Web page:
During the 2010 regular season, Colts quarterback Peyton Manning wasn’t interested in talking contract with the team. Manning declined, reportedly hoping to build the highest possible leverage.
Now that the season is over, the Colts and Manning finally have begun to talk turkey.
Chris Mortensen and Adam Schefter of ESPN report that the two sides met last week. And they report that the Colts’ first offer exceeds the value of the four-year, $72 million contract given last year to Patriots quarterback Tom Brady.
(They cite “sources” in support of that specific aspect of the report. This is the kind of stuff that ordinarily is leaked by agents. In this case, there’s a good chance that Colts owner Jim Irsay put it on Twitter.)
Manning’s primary leverage comes from the fact that, if there’s a franchise tag in 2011, his one-year guaranteed pay would exceed $23 million. (And from the fact that, without him, they’re the Broncos.) It’s therefore in the team’s interests to come up with a contract that would entail a lower cap number for the next season.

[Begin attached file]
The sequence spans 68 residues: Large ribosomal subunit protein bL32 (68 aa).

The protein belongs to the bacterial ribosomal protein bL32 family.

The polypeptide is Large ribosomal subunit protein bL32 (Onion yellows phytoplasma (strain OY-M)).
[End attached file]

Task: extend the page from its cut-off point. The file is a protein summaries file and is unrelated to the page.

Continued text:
Per the report, the team is also making it clear that it’s in Manning’s interests to not take every last cent he can get. That’s what he did in 2004. He has only one Super Bowl ring to show for it, possibly due to the fact that, while the Colts have found a way to pay other first-string stars, they have not been able to provide him with the kind of depth that ensures sustained success.
Meanwhile, the situation further proves that the periodic noise from some teams about not being able to pay players until a new CBA is done is just that — noise. Teams that truly want to pay a player before the new rules are in place can do so.
We’ve got one more theory on this one that we’ll defer to the first segment of today’s PFT Live. Not because I’m trying to drive traffic to the show. Because I’m too lazy to type it out right now.